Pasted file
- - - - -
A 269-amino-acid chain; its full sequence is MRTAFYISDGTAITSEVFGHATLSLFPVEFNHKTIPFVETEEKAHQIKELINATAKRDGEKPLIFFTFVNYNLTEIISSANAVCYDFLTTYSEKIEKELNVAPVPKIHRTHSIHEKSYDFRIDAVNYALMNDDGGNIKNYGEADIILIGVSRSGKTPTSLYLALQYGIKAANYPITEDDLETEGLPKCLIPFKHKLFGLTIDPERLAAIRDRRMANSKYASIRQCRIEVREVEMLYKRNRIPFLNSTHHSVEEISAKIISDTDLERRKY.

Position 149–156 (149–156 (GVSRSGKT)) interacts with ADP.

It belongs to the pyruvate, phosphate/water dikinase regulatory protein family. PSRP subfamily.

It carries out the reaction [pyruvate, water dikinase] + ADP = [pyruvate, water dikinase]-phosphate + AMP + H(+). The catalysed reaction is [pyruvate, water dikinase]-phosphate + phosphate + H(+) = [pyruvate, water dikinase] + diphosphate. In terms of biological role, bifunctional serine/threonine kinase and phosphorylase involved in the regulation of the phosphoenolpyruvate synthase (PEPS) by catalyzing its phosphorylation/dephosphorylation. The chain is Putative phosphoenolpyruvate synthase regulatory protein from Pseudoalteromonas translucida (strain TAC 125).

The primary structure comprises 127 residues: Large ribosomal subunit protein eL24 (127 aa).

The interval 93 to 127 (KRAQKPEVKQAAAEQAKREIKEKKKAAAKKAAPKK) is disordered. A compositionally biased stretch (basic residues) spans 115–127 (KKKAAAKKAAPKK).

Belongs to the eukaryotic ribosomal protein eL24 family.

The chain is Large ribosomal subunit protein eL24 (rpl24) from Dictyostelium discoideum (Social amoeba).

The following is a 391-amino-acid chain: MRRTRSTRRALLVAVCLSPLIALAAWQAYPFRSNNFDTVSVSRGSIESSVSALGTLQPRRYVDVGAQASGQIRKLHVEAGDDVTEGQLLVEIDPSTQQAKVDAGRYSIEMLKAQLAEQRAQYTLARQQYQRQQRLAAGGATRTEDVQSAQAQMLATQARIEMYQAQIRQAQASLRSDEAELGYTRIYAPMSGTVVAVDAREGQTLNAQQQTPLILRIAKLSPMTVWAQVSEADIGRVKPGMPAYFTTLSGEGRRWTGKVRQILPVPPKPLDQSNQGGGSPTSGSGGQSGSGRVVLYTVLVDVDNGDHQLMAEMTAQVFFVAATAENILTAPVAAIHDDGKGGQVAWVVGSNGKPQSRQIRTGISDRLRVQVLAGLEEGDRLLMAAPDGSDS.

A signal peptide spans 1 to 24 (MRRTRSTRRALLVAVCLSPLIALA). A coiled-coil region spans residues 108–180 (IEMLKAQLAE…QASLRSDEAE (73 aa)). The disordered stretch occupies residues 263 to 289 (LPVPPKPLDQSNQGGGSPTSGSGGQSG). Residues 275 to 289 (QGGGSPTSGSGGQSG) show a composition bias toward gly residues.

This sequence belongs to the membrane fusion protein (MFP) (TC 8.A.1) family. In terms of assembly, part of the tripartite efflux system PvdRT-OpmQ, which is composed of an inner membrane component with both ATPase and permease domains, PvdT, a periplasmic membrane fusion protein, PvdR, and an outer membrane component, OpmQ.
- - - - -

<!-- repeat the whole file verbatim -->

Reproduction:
A 269-amino-acid chain; its full sequence is MRTAFYISDGTAITSEVFGHATLSLFPVEFNHKTIPFVETEEKAHQIKELINATAKRDGEKPLIFFTFVNYNLTEIISSANAVCYDFLTTYSEKIEKELNVAPVPKIHRTHSIHEKSYDFRIDAVNYALMNDDGGNIKNYGEADIILIGVSRSGKTPTSLYLALQYGIKAANYPITEDDLETEGLPKCLIPFKHKLFGLTIDPERLAAIRDRRMANSKYASIRQCRIEVREVEMLYKRNRIPFLNSTHHSVEEISAKIISDTDLERRKY.

Position 149–156 (149–156 (GVSRSGKT)) interacts with ADP.

It belongs to the pyruvate, phosphate/water dikinase regulatory protein family. PSRP subfamily.

It carries out the reaction [pyruvate, water dikinase] + ADP = [pyruvate, water dikinase]-phosphate + AMP + H(+). The catalysed reaction is [pyruvate, water dikinase]-phosphate + phosphate + H(+) = [pyruvate, water dikinase] + diphosphate. In terms of biological role, bifunctional serine/threonine kinase and phosphorylase involved in the regulation of the phosphoenolpyruvate synthase (PEPS) by catalyzing its phosphorylation/dephosphorylation. The chain is Putative phosphoenolpyruvate synthase regulatory protein from Pseudoalteromonas translucida (strain TAC 125).

The primary structure comprises 127 residues: Large ribosomal subunit protein eL24 (127 aa).

The interval 93 to 127 (KRAQKPEVKQAAAEQAKREIKEKKKAAAKKAAPKK) is disordered. A compositionally biased stretch (basic residues) spans 115–127 (KKKAAAKKAAPKK).

Belongs to the eukaryotic ribosomal protein eL24 family.

The chain is Large ribosomal subunit protein eL24 (rpl24) from Dictyostelium discoideum (Social amoeba).

The following is a 391-amino-acid chain: MRRTRSTRRALLVAVCLSPLIALAAWQAYPFRSNNFDTVSVSRGSIESSVSALGTLQPRRYVDVGAQASGQIRKLHVEAGDDVTEGQLLVEIDPSTQQAKVDAGRYSIEMLKAQLAEQRAQYTLARQQYQRQQRLAAGGATRTEDVQSAQAQMLATQARIEMYQAQIRQAQASLRSDEAELGYTRIYAPMSGTVVAVDAREGQTLNAQQQTPLILRIAKLSPMTVWAQVSEADIGRVKPGMPAYFTTLSGEGRRWTGKVRQILPVPPKPLDQSNQGGGSPTSGSGGQSGSGRVVLYTVLVDVDNGDHQLMAEMTAQVFFVAATAENILTAPVAAIHDDGKGGQVAWVVGSNGKPQSRQIRTGISDRLRVQVLAGLEEGDRLLMAAPDGSDS.

A signal peptide spans 1 to 24 (MRRTRSTRRALLVAVCLSPLIALA). A coiled-coil region spans residues 108–180 (IEMLKAQLAE…QASLRSDEAE (73 aa)). The disordered stretch occupies residues 263 to 289 (LPVPPKPLDQSNQGGGSPTSGSGGQSG). Residues 275 to 289 (QGGGSPTSGSGGQSG) show a composition bias toward gly residues.

This sequence belongs to the membrane fusion protein (MFP) (TC 8.A.1) family. In terms of assembly, part of the tripartite efflux system PvdRT-OpmQ, which is composed of an inner membrane component with both ATPase and permease domains, PvdT, a periplasmic membrane fusion protein, PvdR, and an outer membrane component, OpmQ.